Ruth Bader Ginsburg, 1933-2020
The workweek was just about done last night when my phone started pinging with the news that Ruth Bader Ginsburg had passed away. Even though Ginsburg was 87 and had battled cancer many times … shocking doesn’t begin to describe it. RBG’s previous recoveries had given her an air of invincibility, for one. And then there are the political implications.
In fact, my first reaction to the news was, well, unprintable, because the vacancy on the Supreme Court will add tumult to an already chaotic election. But Ginsburg deserves to be remembered for her accomplishments, for her long service to the court, and for the way she fought for other women to have the same opportunities she did.
My friend and former colleague Dahlia Lithwick has a lovely tribute, focusing on that last point. “I never heard her give a public speech in which she didn’t thank, by name, the allies, champions, fighters, of whom she inevitably saw herself as a beneficiary; she cast herself as someone lucky enough to be in a long line of champions and fighters, and also as someone set and determined to pay it forward.”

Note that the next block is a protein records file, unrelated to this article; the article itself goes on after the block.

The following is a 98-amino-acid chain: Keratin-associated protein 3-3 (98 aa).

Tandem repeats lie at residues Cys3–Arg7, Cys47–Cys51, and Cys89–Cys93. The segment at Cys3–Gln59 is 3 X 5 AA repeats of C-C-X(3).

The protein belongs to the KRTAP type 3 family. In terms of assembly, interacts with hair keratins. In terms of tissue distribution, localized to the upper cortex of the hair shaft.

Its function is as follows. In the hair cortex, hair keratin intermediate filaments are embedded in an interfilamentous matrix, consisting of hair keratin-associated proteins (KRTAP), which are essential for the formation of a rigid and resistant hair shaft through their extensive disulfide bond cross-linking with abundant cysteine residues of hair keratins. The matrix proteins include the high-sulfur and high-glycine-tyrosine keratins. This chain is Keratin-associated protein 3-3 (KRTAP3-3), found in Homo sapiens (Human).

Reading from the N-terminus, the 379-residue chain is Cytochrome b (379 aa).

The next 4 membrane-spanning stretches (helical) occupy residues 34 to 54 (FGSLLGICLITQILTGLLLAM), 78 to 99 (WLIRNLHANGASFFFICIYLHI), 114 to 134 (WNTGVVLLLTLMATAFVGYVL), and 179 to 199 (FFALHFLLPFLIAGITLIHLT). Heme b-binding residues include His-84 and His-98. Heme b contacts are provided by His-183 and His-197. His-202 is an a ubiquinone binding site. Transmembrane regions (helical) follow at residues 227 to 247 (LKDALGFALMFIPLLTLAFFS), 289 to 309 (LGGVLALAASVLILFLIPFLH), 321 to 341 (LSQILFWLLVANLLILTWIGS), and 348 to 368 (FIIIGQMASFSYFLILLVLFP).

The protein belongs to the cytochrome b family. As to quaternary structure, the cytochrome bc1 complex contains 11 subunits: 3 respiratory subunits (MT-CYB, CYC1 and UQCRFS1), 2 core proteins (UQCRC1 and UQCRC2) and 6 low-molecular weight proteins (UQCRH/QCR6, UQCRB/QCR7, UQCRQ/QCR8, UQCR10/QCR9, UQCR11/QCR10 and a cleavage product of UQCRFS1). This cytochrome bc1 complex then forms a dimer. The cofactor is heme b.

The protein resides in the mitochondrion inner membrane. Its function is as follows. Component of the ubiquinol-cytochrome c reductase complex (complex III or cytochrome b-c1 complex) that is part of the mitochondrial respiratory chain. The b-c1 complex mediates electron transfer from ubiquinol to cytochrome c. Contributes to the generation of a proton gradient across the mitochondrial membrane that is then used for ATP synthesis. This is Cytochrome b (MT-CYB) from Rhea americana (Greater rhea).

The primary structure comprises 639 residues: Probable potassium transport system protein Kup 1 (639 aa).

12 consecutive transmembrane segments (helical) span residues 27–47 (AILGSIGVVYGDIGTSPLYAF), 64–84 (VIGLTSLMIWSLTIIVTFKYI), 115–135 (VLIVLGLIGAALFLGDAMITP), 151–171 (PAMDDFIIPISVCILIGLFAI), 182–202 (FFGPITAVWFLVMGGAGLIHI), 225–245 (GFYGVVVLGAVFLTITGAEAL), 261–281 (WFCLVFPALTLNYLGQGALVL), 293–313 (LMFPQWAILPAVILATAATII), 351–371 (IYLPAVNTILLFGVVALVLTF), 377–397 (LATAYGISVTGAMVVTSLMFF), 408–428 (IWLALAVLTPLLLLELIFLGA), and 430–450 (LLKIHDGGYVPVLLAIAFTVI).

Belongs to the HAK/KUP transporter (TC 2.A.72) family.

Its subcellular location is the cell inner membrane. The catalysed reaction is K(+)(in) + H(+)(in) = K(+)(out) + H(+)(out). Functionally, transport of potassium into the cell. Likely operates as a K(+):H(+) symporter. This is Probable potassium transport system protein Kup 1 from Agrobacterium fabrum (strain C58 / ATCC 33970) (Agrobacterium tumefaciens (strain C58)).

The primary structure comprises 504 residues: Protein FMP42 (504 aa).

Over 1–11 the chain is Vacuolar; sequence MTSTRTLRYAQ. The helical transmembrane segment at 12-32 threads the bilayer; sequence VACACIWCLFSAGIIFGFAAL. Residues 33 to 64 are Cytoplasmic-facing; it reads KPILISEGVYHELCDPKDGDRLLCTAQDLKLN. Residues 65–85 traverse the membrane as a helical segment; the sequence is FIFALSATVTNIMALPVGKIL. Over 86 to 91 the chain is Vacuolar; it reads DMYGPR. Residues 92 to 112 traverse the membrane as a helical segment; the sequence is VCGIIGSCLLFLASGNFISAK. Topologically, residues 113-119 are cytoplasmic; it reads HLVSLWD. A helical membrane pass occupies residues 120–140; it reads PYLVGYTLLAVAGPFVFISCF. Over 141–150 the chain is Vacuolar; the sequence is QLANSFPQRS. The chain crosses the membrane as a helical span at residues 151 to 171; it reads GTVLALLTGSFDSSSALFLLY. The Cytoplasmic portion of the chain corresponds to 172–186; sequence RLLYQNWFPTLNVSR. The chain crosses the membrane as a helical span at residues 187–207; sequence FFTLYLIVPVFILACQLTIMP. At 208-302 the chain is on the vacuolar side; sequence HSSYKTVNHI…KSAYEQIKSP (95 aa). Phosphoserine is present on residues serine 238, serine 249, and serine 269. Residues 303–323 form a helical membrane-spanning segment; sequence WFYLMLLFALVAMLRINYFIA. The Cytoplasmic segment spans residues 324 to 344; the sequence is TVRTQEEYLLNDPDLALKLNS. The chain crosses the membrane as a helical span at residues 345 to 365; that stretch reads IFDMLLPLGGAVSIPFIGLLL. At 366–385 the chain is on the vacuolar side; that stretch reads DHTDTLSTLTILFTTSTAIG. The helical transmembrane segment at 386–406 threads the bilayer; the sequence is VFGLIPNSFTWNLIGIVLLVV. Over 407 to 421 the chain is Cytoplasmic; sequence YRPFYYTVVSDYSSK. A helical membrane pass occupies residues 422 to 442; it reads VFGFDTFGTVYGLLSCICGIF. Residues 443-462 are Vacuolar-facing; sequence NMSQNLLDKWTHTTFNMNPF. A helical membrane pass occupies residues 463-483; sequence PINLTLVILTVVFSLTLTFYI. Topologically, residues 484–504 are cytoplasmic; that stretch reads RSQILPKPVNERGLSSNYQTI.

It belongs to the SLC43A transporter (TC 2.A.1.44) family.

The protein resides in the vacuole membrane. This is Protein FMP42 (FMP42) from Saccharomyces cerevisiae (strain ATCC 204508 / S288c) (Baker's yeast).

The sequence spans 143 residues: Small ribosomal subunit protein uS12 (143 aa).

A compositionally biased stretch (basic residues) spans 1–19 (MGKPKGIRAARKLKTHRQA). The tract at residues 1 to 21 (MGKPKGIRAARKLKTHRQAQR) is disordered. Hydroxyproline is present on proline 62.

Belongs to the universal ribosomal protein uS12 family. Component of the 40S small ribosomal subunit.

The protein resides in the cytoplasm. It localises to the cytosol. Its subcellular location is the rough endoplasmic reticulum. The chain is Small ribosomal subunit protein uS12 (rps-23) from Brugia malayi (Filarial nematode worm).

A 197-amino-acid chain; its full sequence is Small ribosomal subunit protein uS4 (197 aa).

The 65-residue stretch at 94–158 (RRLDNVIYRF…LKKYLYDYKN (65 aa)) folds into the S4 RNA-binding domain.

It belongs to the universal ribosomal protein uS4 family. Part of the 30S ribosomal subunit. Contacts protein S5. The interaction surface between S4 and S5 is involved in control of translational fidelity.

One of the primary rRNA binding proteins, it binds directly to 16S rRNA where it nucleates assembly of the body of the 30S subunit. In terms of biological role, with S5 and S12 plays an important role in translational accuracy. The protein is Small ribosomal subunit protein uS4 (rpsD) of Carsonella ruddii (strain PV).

At the Washington Post, former clerk Edith Roberts shared some personal memories, including about how she met her husband while clerking for Ginsburg, and how supportive RBG was of those who worked for her. “This slow talker, ruthless editor and die-hard romantic wanted to make sure that every woman could find her best place, whether in a military-academy classroom, on the floor of a factory or behind the wheel of a minivan.”